Impact of pelvic incidence on change in lumbo-pelvic sagittal alignment between sitting and standing positions
Lumbo-pelvic sagittal alignment is affected by pelvic incidence (PI), and the PI represents the compensatory capacity of lumbo-pelvic sagittal alignment. The purpose of this study was to analyze changes in lumbo-pelvic sagittal alignment between the standing and sitting positions and to analyze its association with PI.
This study included 253 subjects (160 men and 93 women; age 53.6 ± 7.4 years). The subjects were divided into three groups (younger age group (YG), from 20 to 49 years; middle age group, from 50 to 69 years, and older age group (OG), of 70 years and above). Lumbar lordotic angle (LL), sacral slope (SS), pelvic tilt (PT), pelvic incidence (PI), and the associations between the changes in LL (∆LL), SS (∆SS), PT (∆PT), and PI were analyzed.
In the YG, the amount of change in LL, SS, and PT was larger than in the OG. These parameters correlated with age in the standing position but not in the sitting position. On the other hand, in all groups, there were positive correlations between PI and changes between the standing and sitting positions. Multiple logistic regression analysis demonstrated that ∆LL = 3.81 − 0.72 × PT + 0.52 × PI, ∆SS = − 4.50 − 5.3 × PT + 0.34 × PI, and ∆PT = − 9.1 + 3.5 × PT − 0.21 × PI.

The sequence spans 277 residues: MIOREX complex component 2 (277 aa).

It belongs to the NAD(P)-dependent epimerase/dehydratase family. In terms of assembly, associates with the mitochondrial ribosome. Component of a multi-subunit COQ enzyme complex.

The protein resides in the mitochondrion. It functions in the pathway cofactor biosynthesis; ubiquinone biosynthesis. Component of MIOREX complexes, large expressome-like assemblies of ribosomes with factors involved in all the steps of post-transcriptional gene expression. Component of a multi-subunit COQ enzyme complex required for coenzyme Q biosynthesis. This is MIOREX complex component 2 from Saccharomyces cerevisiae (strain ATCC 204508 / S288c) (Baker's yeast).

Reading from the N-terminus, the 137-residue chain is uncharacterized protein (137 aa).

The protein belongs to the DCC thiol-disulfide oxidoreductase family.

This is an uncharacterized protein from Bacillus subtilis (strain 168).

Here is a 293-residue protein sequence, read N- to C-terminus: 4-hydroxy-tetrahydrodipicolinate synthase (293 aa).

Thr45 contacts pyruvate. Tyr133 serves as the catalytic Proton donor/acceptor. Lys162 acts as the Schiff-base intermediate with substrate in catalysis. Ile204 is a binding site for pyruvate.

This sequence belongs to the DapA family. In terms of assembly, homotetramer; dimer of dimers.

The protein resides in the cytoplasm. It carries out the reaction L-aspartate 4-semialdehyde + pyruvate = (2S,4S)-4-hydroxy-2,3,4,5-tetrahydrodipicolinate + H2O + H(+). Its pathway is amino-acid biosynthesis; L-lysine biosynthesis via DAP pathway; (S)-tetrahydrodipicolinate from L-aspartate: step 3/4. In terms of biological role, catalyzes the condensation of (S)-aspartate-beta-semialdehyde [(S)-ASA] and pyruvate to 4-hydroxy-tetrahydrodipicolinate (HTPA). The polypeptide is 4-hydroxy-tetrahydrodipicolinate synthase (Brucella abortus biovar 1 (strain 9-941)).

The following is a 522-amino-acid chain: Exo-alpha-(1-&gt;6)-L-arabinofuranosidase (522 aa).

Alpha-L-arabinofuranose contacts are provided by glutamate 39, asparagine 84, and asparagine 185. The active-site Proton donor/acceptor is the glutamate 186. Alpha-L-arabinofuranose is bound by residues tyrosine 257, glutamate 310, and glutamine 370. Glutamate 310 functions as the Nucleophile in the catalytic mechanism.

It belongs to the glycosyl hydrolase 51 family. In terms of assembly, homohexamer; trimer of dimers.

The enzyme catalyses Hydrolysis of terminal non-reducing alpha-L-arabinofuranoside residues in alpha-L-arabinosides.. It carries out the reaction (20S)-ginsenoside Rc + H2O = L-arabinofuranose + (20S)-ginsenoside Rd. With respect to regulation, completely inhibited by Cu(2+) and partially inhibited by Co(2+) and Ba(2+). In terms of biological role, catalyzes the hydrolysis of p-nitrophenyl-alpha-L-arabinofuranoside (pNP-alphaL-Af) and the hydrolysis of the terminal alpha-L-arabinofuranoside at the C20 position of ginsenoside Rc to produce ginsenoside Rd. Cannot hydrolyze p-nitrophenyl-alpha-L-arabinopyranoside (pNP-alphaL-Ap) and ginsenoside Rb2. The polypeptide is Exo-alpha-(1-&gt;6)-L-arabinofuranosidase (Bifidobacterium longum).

Change in lumbo-pelvic parameters between the sitting and standing positions correlated with PI.
KeywordsSagittal lumbar alignment Pelvic incidence Sitting position
We are indebted to the Department of International Medical Communications of Tokyo Medical University for the editorial review of the English manuscript. The authors would also like to thank Ms. Yuri Amamizu of the Department of Orthopedic Surgery for assistance in preparing the initial English manuscript. No benefits in any form have been received or will be received from any commercial party associated directly or indirectly with this study.
Compliance with ethical standards
Conflict of interest
The authors declare that they have no conflict of interest.
This study was approved by the institutional review board of our institution.
All subjects provided written informed consent after explanation of the experimental protocol.
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